According to IRS Publication 575, if you take a lump-sum distribution, you can rollover into a Traditional Solo 401k or IRA and face no tax or early withdrawal penalty. Solo 401k accounts do have additional employment qualification requirements. Solo IRAs do not have these additional employment requirements.
For most people, a rollover to either a Solo 401k or IRA will be the most attractive option, as the income taxes and early withdrawal fees on a lump-sum distribution will otherwise be significant and not be an option for most people.
There are three ways to rollover a pension into a Solo 401k or IRA.
- Trustee-to-trustee (most common): You open a Solo 401k or IRA and fill out paperwork authorizing Nabers Group to withdraw your pension into your Solo 401k or IRA.
- Direct rollover: You open a Solo 401k or IRA and fill out paperwork telling your pension to transfer your funds to the Solo 401k or IRA.
- 60-day rollover: You receive a check from your pension. You have 60 days to deposit the money into a Solo 401k or IRA to avoid taxes. If your pension withholds taxes (not good), you must use other funds to roll the full distribution amount into your Solo 401k or IRA.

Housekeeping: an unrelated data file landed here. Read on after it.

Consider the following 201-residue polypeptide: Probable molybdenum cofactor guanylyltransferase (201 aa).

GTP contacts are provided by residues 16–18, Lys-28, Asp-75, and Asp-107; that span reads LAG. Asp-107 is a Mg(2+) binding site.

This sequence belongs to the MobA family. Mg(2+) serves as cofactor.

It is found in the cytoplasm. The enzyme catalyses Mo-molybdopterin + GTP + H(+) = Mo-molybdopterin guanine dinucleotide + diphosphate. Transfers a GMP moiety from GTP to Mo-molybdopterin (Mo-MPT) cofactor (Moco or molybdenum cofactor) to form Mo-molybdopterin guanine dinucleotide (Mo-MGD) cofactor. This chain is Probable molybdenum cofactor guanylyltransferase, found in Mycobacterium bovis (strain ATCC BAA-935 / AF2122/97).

Nabers Group offers fast, easy, and compliant Solo 401k accounts for just $49/month. This is your path to the freedom of making alternative investments with checkbook control over your retirement funds. No setup fee is required.
- IRS Approved 401(k) Documents
- Ongoing Plan Maintenance & Support
- Unlimited Free Rollovers
- No Transaction Fees
- Bank, Brokerage, and Crypto Account Access
- Checkbook Control
- Line of Credit up to $50,000
- IRS Opinion Letter
- Form 5500-EZ Preparation
- One-Click Annual IRS Maintenance
Opening your Solo 401k involves very little work for a ton of benefits. Claim Your $61,000 Tax Deduction today! ($67,500 for those 50 or older.)
A Solo 401k retirement plan is easy to set up and allows for tax-deductible contributions much larger than an IRA or standard 401k… plus it puts you in control.